One of my favorite assignments to do with undergraduate researchers is a short paper about their dream source. As students begin tinkering with a line of inquiry, I ask them to imagine the best possible source they could find to help support their argument: a classified document hidden in a storage facility somewhere in Utah, the personal diary of their author, a director’s documentary about his own directing and editing choices on a given film, the direct feed from an alien monitoring station whose transcript of the events has suddenly and inexplicably landed on their kitchen counter, or any number of other outrageous artifacts. I ask the students to write a short essay describing this artifact, detailing what they would inevitably find in their treasure-trove, how they might begin to incorporate those findings into something like a central claim or argument, and finally, what sources they will expect to discover over the term that will begin to guide them towards the discoveries they would have found if, in fact, research were a tidy and perfect task.
I was thinking about this assignment on my run this morning - both because I have been obsessing over the envoi as a peculiar form of poetry and because I was trying to drown out the sound of a BBC interview with a torture apologist coming through my earbuds. I was once under some delusion that the envoi might be a perfect source for the re-articulation of friendship at the turn of the fourteenth century. The envoi is, after all, very much like a short letter one might write to a close acquaintance. The form is flexible enough to address serious topics as well as playful ones; their brevity allows for some degree of poetic play; and most importantly, their content often suggests an ease of familiarity between author and audience such that modern readers often approach the envoi as a small piece to a puzzle whose full image has been lost to history. Of course, having beaten my head against a wall (sometimes quite literally but more often against piles of books than walls) for nearly two years thinking about one envoi in particular, Geoffrey Chaucer's "Envoy to Scogan," I have long since abandoned any notion that the envoi could be a perfect source or even all that helpful at re-articulating our contemporary understanding of medieval friendships.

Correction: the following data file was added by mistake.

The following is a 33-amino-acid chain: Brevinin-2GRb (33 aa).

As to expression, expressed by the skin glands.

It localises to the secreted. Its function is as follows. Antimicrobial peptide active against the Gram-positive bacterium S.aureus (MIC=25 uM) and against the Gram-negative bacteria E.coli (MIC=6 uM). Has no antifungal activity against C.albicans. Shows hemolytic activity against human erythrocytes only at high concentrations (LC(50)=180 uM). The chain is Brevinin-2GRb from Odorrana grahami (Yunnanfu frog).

As the apologist continued his defense of abominations, I began to think through the traditional list of testaments to friendship: treatises on the topic, letter collections, elegies, monuments, idealized fictions. My authors have not left friendship in these forms. And perhaps this is good thing - else I might not have a dissertation project at all. I finished my run thinking about Petrarch's letters and how wonderful it would be to write a mock letter from Chaucer to Gower, or from Hoccleve to Chaucer, and to carry out the assignment I have so often asked my students to perform. I wrote this post instead - I am not quite ready to enter the world of late medieval fan fic. But I have seen from my students' works how some trace of this perfect source that never existed remains to be called forth and collated. And I will return to the messy task of research, knowing full well that it does not permit simply ignoring the possibility of the perfect source - whether it exists only in the mind of the researcher or is actually published from the redacted writings of a man who was illegally imprisoned and tortured for more than a decade.